It seems to me as if there is only room for humans now in the world, and all other species must be eradicated to make way for the human species. I am going to write to the Shrewsbury and Atcham Borough Council with some questions on their policy regarding pigeons. Why, after centuries of inhabiting towns and cities without causing anyone harm, are they now deemed to be major pests ? The amount of pollution and litter caused by humans seems to far outweigh anything done by creatures such as the pigeon.

 I wonder if there are any folk living near Shrewsbury who read your web site because it would be helpful if folk could write to the Borough Council on this issue, if they too feel concerned about the plight of the pigeon in our towns and cities.

 Regarding the hearing in Cardiff last week, permission was refused as expected. I tried my best but I do not think anything could have swayed the judge to rule in my favour. Pat Innocent came there, which was lovely of her,  and she made some good notes which she is going to send to you. It is my intention to take certain aspects of the regulations to the European Court of Human Rights, even if I've not gone to the Court of Appeal. There is no obligation to pursue remedies offering no solution so I shall stick it in Europe next year. There's nothing to lose and no costs to pay even if the Government won.



From Pat Gardiner:


Like most readers, I have long known that illegal infected meat imports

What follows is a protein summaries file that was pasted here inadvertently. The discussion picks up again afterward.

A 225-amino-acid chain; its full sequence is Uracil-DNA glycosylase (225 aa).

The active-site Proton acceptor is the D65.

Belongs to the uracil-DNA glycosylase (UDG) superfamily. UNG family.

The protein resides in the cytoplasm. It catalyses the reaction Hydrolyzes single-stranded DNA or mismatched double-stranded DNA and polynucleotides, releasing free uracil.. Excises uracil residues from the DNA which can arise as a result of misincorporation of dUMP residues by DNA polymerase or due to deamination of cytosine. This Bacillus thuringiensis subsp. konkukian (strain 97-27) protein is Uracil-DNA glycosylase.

were not the cause of recent animal health disasters.

There are many reasons why the story fails to impress, not least because the
State Veterinary Service are blatant liars.

These diseases, with many others, were obviously imported by one means or
another and it has long been clear that both the SVS and the Government know
that the most likely cause was "breeding material."

This might have been live imports, semen or embryos. Any one of the three is
possible - on balance I think that imported pig semen is the most likely
source for both CSF and FMD.

I have long avoided putting information into the public domain because, with
bitter experience, I know of the proclivity of the senior ranks of the SVS
for destroying evidence and faking documentation. I saw no reason to
identify sources of information that they would not normally be able to

It is now unlikely that they will have unrestricted access to any of the
relevant records. Indeed, they have been downgraded further at all Britain's
ports and airports.

All legal imports of breeding material are very carefully documented by
HMC&E in great detail at the time of importation. This information, although
highly restricted, is available to them instantly on their computer system.

Details will include the name and address of the source, the importer,
signatories of health declarations and the mode of transport - and much
else. MAFF-Defra do not have access to this system or the information held
without specific HMC&E approval.

Even though this breeding material might be brought in by air carried as
personal baggage by a vet, it will still be recorded.

It will be perfectly possible to match up these records with those kept by
the genetics companies. Geneticists, obviously, are fanatical record keepers
themselves. In turn, the pig breeders will have equally detailed records of